Beef Stew in Beijing Red Wine Sauce

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My New Year blogging was greeted with erratic internet issues since international links were disrupted by the Taiwan earthquake a week earlier. (Guess how long did it take to post this entry and upload all the photos?) Oh well… not to mention few projects that may or may not mean big bucks that kept us real busy. Anyways, here’s one before I go back to work. We were given a bottle of Beijing wine last Christmas and had few cups left that I experimented on beef stew.

But before we get to the recipe check out A‘s Paris Baguette birthday cake next to the bottle of Beijing red wine. Oh yeah babaw lng ng kaligayahan namin but we think we are in love with this Korean-owned bakery what with its cakes and pastries filled with crazy creamy goodness, lots of real butter and sugar and heavenly goodness of what-nots. Even the sandwiches are great!

Stewing beef
1 large onion, chopped
5 tbsp of crushed garlic
1 cup Beijing red wine
1 bowl of sliced button mushrooms
About 10 pcs of peppercorns, crushed
1 tsp of cornstarch

Cut the beef into bite-size pieces or make slices through 1 big chunk. Marinate it overnight with 1/2 cup red wine, crushed peppercorns and salt.

Transfer the marinade to a pot. Add 4 to 5 cups of water and bring to a boil. Add in the onion and simmer for 2 to 3 hours or until the beef is tender, adding more water when necessary.

Remove the beef from the broth. Melt butter in a non-stick pan. Fry the chopped garlic until fragrant then brown the beef over medium heat for 2 to 3 minutes. Remove and arrange in a serving platter.

Add the mushrooms (and more chopped onions if desired) on the pan and cook for another minute, stirring constantly. Pour in 1/4 to 1/2 cup of red wine and the remaining broth. Adjust the taste with salt and simmer for another 3 minutes. In a small cup, half-full with water, whisk cornstarch and water until smooth and stir into the sauce pan. Cook, stirring constantly, until thick. Pour over the beef and serve.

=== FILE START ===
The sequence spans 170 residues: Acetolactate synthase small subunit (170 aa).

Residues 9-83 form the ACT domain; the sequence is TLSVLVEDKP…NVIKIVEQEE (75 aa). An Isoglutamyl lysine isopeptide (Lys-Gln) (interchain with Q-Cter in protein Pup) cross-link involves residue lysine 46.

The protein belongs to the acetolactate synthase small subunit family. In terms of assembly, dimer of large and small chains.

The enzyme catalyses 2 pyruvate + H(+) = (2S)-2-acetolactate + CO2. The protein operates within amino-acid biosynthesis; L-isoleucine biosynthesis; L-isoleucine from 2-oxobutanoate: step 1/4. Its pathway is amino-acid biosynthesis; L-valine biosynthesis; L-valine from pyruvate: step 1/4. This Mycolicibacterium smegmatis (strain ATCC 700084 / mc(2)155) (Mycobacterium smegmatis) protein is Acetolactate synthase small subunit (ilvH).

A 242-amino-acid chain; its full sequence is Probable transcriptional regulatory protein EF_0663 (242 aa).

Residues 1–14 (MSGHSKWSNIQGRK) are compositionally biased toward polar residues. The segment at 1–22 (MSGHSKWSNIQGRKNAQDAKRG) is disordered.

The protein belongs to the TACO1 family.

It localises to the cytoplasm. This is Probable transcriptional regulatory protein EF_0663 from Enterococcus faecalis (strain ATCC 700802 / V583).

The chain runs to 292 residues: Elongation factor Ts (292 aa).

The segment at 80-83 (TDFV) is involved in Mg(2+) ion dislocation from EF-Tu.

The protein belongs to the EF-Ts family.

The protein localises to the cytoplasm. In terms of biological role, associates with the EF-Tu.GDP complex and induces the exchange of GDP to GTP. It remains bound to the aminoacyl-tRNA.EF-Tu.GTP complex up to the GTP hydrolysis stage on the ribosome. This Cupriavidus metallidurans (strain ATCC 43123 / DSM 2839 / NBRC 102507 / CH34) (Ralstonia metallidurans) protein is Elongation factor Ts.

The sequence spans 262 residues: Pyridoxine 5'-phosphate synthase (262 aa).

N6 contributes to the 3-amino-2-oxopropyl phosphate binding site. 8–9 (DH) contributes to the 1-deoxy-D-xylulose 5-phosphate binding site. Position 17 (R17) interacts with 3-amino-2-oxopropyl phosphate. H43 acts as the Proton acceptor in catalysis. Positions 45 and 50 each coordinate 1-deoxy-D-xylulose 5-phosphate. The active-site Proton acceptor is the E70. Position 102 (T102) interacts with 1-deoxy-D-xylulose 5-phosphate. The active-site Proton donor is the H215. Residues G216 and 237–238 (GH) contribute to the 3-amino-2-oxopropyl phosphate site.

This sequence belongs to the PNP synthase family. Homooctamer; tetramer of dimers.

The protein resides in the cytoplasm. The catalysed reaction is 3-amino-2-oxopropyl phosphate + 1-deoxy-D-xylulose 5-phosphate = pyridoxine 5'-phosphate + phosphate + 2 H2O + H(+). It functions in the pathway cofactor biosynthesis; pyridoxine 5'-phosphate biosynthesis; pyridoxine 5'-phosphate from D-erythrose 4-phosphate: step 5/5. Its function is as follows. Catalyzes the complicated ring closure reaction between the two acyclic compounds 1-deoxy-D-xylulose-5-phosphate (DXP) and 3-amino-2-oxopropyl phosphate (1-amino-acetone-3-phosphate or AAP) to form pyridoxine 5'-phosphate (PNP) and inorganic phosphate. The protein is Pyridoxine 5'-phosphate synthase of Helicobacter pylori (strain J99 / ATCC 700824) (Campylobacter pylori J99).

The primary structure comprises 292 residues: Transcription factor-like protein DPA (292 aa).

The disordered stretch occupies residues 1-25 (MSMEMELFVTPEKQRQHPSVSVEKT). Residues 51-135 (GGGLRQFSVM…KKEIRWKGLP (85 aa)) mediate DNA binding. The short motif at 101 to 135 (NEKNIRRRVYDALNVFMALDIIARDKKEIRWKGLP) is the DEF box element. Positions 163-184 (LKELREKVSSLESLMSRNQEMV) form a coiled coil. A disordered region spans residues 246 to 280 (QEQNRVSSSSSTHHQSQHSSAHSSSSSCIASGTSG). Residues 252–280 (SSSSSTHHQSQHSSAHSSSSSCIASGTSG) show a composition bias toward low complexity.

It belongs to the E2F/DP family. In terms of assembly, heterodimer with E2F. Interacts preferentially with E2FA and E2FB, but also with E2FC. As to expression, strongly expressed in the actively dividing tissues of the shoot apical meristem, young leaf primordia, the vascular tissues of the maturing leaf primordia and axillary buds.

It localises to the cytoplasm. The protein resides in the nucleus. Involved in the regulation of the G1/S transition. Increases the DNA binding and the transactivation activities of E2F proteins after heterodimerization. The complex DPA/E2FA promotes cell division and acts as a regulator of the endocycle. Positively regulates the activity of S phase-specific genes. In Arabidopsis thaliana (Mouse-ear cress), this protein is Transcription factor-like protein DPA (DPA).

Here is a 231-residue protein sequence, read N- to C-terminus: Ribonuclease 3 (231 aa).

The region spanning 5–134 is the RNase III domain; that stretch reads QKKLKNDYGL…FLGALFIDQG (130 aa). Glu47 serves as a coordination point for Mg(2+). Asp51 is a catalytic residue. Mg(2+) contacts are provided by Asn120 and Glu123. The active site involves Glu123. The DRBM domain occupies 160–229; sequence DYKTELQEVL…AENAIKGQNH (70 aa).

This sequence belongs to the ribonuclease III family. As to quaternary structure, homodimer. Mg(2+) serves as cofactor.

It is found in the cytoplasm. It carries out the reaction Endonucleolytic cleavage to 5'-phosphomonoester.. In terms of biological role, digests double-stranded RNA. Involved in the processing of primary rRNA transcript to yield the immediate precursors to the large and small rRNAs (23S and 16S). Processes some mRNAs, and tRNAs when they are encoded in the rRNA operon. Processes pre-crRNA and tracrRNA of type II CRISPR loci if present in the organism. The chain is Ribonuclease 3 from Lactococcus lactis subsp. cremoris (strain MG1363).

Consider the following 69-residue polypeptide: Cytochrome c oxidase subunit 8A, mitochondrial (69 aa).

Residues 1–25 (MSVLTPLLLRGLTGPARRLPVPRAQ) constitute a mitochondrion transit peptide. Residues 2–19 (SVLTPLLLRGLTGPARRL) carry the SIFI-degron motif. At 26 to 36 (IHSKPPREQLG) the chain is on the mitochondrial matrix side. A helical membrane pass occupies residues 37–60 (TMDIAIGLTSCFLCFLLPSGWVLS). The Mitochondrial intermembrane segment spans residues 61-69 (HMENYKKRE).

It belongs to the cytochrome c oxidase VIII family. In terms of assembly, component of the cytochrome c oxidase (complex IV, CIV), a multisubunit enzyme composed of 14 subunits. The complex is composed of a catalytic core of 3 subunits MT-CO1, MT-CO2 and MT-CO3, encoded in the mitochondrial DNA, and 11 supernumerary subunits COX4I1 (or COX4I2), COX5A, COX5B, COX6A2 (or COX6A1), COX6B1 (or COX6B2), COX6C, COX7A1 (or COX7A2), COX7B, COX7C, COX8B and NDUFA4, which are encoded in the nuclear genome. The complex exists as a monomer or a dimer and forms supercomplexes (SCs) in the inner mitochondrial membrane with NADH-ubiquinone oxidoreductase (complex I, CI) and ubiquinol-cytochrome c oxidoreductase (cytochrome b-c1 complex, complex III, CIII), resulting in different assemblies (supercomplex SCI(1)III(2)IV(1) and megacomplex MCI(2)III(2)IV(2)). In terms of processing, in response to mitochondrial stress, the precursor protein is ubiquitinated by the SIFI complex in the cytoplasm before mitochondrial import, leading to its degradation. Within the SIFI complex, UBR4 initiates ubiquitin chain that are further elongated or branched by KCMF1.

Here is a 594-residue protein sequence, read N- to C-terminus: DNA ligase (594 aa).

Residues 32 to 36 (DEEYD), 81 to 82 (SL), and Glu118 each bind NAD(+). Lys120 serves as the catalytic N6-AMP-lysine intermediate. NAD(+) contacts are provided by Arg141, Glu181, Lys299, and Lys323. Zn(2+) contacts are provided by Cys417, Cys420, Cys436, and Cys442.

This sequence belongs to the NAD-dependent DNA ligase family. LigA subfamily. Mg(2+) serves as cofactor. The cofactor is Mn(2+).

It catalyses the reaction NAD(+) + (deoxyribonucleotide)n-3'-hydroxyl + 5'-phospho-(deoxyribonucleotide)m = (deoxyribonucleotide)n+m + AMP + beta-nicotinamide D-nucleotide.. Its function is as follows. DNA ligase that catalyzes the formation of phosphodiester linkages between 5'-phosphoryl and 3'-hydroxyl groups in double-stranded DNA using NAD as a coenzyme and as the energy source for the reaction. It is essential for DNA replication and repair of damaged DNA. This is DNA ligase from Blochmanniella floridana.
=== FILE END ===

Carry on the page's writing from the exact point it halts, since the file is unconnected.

And we had fresh strawberries for dessert!

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I am not a professional cook. My only claim to having a culinary background is a short stint as my dad’s teen ‘sous chef’ in his carinderia ages ago. Dad ran small eateries since I was a young kid - serving standard ‘turo-turo’ food ranging from the likes of menudo, adobo, pritong isda, dinuguan, binagoongan, bopis, munggo, pinakbet and giniling to merienda fares like goto, ginataan, pancit bihon, halu-halo and saging con yelo.

My father, a farmer in his hometown before working his way to becoming an accountant, definitely influenced my cooking in a lot of ways than I thought. My siblings and I were raised in a backyard full of fruit trees and vegetable garden. We spent weekends and the summer breaks running around with ducks, chickens, goats and pigs. I had wonderful memories of gathering eggs, butchering chickens, selling vegetables and the sweet aroma of preserved fruits. But my love for art led me to a degree in Architecture. Just few months after getting my license, I went abroad and lived independently at age 23. Definitely no maid, no cook, and a totally different food culture. Along the way I met lots of friends and spent what seemed a lifetime learning new tricks and recipes.

Now living in Auckland, I am a work-from-home mum who juggles time between work, fun and family - in pursuit of work-life balance. No matter how busy I am, I love the idea of cooking for my family. My blog chronicles home cooking greatly influenced by life outside my home country from Southeast Asia to Beijing and Auckland. And most of the time, being busy also means easy (sometimes quick), affordable meals.

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